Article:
David’s research interests broadly focus on utilizing translational models to identify and characterize neurobiological substrates mediating psychopathology, to better predict outcomes and potential biologically-based diagnostic and therapeutic strategies for those suffering with mental illness. In this context, David has been specifically focusing on the study of mindfulness-based interventions in clinical settings, and the basic cognitive and neuroscientific mechanisms by which mindfulness-based practices function.
We talk about how David began his studies, mindfulness from a scientific approach, and where true happiness is according to science. I would love to hear what you think about this episode. It confirmed what I felt the benefits of mindfulness are and taught me so much more.
Radically Curious David
Radically Inspired Clarity
David Vago Answers…
Radically Loved Quotes
“In this context of mindfulness, the goal is not to sit in a room on a cushion, the goal is to connect with other human beings.”
“The realization that there is no self can be very scary.”
“Our own happiness and well being comes from out altruistic motives, and that’s empirical research.”
“Each moment is made up of habits of perception and interpretation.”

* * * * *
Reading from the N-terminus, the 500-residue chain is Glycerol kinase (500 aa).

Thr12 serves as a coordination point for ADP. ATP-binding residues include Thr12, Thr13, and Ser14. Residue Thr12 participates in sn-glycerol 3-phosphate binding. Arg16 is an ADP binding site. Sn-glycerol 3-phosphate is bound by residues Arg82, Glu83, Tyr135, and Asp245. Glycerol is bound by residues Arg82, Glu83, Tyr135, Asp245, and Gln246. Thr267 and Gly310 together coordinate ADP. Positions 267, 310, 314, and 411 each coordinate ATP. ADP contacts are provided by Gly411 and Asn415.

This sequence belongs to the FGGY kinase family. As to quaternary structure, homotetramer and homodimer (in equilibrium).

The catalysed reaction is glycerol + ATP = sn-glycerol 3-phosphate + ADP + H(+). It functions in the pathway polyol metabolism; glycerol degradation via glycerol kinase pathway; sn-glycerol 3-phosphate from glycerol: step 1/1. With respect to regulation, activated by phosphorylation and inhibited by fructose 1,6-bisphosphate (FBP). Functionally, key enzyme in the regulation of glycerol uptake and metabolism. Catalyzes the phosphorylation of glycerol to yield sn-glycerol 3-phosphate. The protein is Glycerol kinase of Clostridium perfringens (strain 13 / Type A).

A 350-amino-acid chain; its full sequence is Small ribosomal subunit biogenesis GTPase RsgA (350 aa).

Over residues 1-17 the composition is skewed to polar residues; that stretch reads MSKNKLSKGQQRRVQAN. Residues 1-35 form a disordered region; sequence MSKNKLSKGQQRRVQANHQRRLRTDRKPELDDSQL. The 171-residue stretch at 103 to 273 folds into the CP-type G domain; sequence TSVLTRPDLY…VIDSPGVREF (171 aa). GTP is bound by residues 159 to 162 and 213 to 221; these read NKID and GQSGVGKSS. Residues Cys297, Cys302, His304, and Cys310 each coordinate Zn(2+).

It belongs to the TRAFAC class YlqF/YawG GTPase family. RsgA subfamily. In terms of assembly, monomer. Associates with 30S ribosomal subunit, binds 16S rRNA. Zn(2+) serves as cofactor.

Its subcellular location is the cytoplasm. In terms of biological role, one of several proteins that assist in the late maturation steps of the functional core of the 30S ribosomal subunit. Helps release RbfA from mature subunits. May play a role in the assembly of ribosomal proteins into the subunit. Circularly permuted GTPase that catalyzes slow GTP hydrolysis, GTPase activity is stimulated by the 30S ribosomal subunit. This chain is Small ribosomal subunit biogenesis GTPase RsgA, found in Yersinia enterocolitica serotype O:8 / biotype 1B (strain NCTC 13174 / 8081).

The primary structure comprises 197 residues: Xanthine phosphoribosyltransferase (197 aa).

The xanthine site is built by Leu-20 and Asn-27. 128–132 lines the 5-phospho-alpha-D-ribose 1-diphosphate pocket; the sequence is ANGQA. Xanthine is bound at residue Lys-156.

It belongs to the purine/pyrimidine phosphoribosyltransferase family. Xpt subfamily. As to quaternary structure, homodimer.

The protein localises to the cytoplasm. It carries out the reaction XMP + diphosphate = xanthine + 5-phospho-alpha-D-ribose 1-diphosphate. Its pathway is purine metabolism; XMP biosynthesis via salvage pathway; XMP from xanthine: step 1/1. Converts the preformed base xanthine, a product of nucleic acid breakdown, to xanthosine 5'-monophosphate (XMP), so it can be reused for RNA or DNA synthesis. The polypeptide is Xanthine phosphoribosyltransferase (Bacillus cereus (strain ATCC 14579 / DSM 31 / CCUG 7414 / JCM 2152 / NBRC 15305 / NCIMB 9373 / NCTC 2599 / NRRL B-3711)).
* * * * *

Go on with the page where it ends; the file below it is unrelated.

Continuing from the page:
A Little More About Our Guest
David Vago is an associate psychologist in the Functional Neuroimaging Laboratory (FNL), Brigham and Women’s Hospital (BWH) and instructor at Harvard Medical School. He has completed post-doctoral fellowships in the department of Psychiatry at BWH, the Utah Center for Mind-Body Interactions within the University of Utah Medical School, and the Stuart T. Hauser Research Training Program in Biological & Social Psychiatry. David has previously held the position of Senior Research Coordinator for the Mind & Life Institute and is currently a Mind and Life Fellow, supporting the Mind and Life mission by advising on strategy and programs. He received his Bachelors Degree in Brain and Cognitive Sciences in 1997 from the University of Rochester. In 2005, David received his Ph.D. in Cognitive and Neural Sciences with a specialization in learning and memory from the department of Psychology, University of Utah. www.davidvago.bwh.harvard.edu/